Wednesday, February 29, 2012

Ern's Monthly Page Turners (February 2012)


So this year is Leap Year and it's the 29th of February.  In keeping with my promise from last month, I have written my reviews for books read in February.  An interesting variety this time around (actually I think I say that all the time), I like providing reviews for an eclectic collection.  This month features the life of an interesting couple, a journal of food writing and a history of American breakfast cereals, a young adult series who's main character is a paper finger puppet of Yoda from Star Wars, a debut novel from a young Chinese writer, music, and a children's photography book of lowriders.  Enjoy!

SONG OF HAITI : THE LIVES OF DR. LARIMER AND GWEN MELLON AT THE ALBERT SCHWEITZER HOSPITAL OF DECHAPELLES by Barry Paris – “In the beginning, God created heaven and earth. Something like hell was created later by man, on a Caribbean island which heaven and earth had combined to make a tropical paradise before the Europeans arrived. By the time they withdrew, Haiti’s native population was exterminated, its land exhausted, and its brutally imported Africans left to rot in poverty.” This is just a prologue of the fascinating story of how Dr. Larimer and Gwen Mellon created the Albert Schweitzer Hospital of Deschapelles. I picked this book up for two simple reasons. One, it was a bargain book. And two, Haiti sounds like a fascinating place. I once watched a program where the object was to find out how many Haitian nationals were living in Japan (there were only 8 when this program was aired). And I had actually met one of them whose name was also Ernest. My sister also had a chance to go to Haiti with some medical doctors to help after a recent natural disaster (her husband forbid her, but I don’t blame him.) Anyway, I had no idea who the Mellons were, but Larimer’s great grandfather had founded a banking empire. His uncle had developed the Aluminum Corporation of America (Alcoa) and his father was the founder and president of the Gulf Oil Corporation. Larimer was born into money, but wealth did not satisfy him. In fact it rather embarrassed him. To try to separate himself from the wealth of his family, he first becomes a rancher in Arizona. But what changed his life was an article in Life magazine titled “The Greatest Man in the World”. It was about a medical missionary in Gabon named Albert Schweitzer. Following in the steps of Albert Schweitzer, the rancher Larimer gave up ranching and put himself through med school. His wife Gwen followed him into the health business and studied at becoming a medical technician. Once they graduated and Larimer finished his residency, they had traveled the world seeking a place that could benefit most with a new hospital. They had chosen the Artibonite Valley in Central Haiti. Follow their trials and tribulations having trying to set up and run a hospital in one of the poorest countries in the Western Hemisphere. If only the world had more people like Dr. Larimer and Gwen Mellon, the earth would be paradise indeed.

LUCKY PEACH Issue 2 : The Sweet Spot – This is a quarterly journal of food and writing and is edited by Peter Meechan, Chris Ying, and David Chang – food lovers and chefs in their own right, well David Chang is but I’m not sure about the other two! Two of my favorite things!! Seeing how this is a journal a.k.a. a magazine, you really don’t have to read from page one but can skip around and read articles which catch your attention first. However, I’m one of those people who even reads magazines from beginning to end without skipping around. It’s just me. Lots of fun articles on food, food, and more food. There is even an article by Anthony Bourdain writing about “Road House”? You know, that movie that starred Patrick Swayze as a bouncer and also featured Jeff Healey. The first article was awesome. A culinary journey starting in Kyoto and savoring kaiseki dining. And then on to Kentucky to visit the Van Winkle bourbon distillery. And then to Copenhagen where they met and dined with the chef from Noma, voted the best restaurant in the world for two years running by San Pelligrino. And speaking of world’s best restaurants, there is also an article about the man who changed the face of cooking. Of course you know who we are talking about – Ferran Adria of El Bulli fame and the introduction of foam into the culinary world. And of course there are recipes of all kinds. An article on the variety of misos. Also, the variety of apricots from Tajikistan, which is also produced at an orchard in California. And even more food related stuff – dry aging, Japanese knife making, ikejime. But wait, there is also something for the literary foodie as this issue includes excerpts from Russell Chathams’s 1988 book “Dark Waters”. I can’t wait for the next issue. I must also go in search of the first issue as well.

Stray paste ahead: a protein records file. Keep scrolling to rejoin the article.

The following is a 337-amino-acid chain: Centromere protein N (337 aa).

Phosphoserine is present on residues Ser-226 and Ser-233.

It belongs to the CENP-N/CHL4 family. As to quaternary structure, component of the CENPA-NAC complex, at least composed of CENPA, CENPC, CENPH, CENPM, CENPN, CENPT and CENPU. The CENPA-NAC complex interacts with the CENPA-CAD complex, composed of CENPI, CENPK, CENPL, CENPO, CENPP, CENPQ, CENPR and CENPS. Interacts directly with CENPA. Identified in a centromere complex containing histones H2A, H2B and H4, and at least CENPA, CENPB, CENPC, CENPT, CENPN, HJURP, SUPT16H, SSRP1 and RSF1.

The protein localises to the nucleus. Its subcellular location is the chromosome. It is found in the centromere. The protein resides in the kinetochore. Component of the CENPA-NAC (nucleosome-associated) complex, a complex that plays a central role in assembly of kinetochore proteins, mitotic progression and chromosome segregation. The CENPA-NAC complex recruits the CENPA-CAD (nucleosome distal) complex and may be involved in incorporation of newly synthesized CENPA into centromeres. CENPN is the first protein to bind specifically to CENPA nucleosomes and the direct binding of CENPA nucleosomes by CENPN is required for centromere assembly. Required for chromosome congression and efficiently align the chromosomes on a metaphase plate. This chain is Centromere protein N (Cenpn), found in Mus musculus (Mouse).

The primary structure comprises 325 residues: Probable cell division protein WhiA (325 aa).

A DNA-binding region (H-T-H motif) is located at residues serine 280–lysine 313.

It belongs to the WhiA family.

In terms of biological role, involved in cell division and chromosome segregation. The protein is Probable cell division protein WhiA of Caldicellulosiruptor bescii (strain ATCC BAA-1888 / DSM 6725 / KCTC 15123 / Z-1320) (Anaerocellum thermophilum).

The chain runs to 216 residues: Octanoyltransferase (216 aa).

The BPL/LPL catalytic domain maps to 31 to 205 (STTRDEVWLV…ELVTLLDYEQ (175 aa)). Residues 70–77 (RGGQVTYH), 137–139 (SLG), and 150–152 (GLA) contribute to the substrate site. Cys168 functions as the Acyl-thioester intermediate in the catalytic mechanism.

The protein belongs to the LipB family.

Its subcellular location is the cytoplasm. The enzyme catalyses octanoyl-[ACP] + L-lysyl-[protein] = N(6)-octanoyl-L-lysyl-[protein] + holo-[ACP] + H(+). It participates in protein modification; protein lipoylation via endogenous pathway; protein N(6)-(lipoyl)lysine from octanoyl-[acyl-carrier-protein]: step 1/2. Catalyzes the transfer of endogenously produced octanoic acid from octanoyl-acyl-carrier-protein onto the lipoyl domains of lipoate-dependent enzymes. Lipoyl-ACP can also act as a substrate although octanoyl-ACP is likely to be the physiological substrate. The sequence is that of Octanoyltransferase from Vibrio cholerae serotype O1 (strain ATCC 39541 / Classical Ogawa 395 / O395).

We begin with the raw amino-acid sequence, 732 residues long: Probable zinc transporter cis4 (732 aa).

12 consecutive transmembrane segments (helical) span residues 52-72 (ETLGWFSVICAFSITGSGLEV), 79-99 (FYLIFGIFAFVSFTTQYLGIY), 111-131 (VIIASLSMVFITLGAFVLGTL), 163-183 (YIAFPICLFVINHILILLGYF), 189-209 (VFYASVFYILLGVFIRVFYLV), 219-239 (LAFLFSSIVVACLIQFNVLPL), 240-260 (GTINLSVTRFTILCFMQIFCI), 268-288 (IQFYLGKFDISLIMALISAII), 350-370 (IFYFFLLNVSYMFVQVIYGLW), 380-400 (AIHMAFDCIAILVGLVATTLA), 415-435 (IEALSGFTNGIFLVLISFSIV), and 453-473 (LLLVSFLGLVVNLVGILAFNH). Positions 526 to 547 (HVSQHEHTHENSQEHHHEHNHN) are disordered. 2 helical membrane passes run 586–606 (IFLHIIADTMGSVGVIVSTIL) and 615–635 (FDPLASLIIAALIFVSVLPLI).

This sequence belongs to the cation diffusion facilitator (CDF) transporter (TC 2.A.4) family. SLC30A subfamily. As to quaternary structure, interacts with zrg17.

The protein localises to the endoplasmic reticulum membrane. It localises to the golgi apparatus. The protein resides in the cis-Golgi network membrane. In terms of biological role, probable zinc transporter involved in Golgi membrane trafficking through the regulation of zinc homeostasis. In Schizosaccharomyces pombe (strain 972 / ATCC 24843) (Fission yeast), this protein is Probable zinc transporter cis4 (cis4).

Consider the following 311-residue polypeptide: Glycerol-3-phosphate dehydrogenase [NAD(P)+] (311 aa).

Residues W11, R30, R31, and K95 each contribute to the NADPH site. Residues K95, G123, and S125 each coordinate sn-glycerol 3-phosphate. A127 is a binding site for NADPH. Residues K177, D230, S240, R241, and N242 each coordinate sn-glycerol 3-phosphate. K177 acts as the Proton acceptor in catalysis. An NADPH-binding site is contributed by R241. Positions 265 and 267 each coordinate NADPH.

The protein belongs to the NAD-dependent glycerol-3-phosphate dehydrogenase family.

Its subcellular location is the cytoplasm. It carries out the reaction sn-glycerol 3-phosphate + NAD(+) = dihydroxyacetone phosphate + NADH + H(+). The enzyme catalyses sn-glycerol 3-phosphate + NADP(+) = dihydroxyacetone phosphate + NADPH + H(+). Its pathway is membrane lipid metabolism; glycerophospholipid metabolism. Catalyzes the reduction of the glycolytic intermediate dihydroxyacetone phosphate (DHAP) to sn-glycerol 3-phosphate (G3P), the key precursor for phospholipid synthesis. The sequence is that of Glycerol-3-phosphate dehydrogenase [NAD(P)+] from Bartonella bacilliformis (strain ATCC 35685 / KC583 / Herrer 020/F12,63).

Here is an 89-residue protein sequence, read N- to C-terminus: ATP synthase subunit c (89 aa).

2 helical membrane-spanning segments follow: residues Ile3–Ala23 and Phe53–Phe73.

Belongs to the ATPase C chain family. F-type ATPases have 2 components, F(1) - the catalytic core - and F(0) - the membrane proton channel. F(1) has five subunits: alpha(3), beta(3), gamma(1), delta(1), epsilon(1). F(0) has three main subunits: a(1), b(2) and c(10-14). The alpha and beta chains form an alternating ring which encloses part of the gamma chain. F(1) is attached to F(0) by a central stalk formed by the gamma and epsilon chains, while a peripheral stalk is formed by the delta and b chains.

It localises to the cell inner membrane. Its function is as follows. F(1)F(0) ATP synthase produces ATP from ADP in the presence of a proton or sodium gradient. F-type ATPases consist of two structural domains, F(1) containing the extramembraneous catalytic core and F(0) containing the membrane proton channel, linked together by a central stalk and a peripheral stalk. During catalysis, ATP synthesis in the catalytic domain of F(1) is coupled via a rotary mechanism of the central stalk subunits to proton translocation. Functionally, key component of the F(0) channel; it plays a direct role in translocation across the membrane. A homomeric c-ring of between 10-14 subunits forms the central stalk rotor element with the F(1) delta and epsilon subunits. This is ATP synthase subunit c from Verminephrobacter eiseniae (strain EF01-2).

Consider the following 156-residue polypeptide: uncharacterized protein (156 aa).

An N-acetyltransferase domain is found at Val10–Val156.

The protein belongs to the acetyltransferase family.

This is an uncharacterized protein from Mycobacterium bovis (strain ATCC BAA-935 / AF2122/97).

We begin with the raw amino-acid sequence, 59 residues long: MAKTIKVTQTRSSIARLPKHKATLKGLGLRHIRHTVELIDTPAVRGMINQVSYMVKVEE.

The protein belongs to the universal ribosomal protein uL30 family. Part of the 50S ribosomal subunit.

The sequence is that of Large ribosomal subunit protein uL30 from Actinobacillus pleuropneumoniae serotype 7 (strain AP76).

THE STRANGE CASE OF ORIGAMI YODA by Tom Angleberger – Whenever I encounter anything “Star Wars” related such as the commercial for Cup Noodles featuring Yoda or the R2D2 happy meal toy (which I missed out on), or a book with a title like this, the first thing that comes to my mind is my good friend and self-professed “Star Wars” nerd and local music connoisseur – Matthew Brown. The strange thing is I was friends with his mother before we became good buds. He even bought my Hell Mobile which I don’t think he ever drove (and currently still does not have a license to drive). And whenever I see the “Star Wars” related merchandise, I find that I miss having a beer or two or three with my bud. The perils of living life as an ex-pat. Then again, he had also left the Pacific Northwest for a spell as well. Anyway, what we have here is a quick read and fun beginning to a young adult series. Our story starts with our main narrator Tommy. A sixth-grader at a middle school. He has decided to compile a case file to research the truth about “Origami Yoda”. “Origami Yoda” was created by Dwight, what everyone might call the class nerd. No one really likes and no one really hangs out with him, and certainly no one would ask his advice about anything. However, his classmates are willing to ask “Origami Yoda” and Dwight would respond in his Yoda voice and dish out advice. However, there is one skeptic, Harvey, who wants Dwight to admit that Origami Yoda is nothing but a green paper wad on his finger. So, is “Origami Yoda” real or not? You must read and decide for yourself.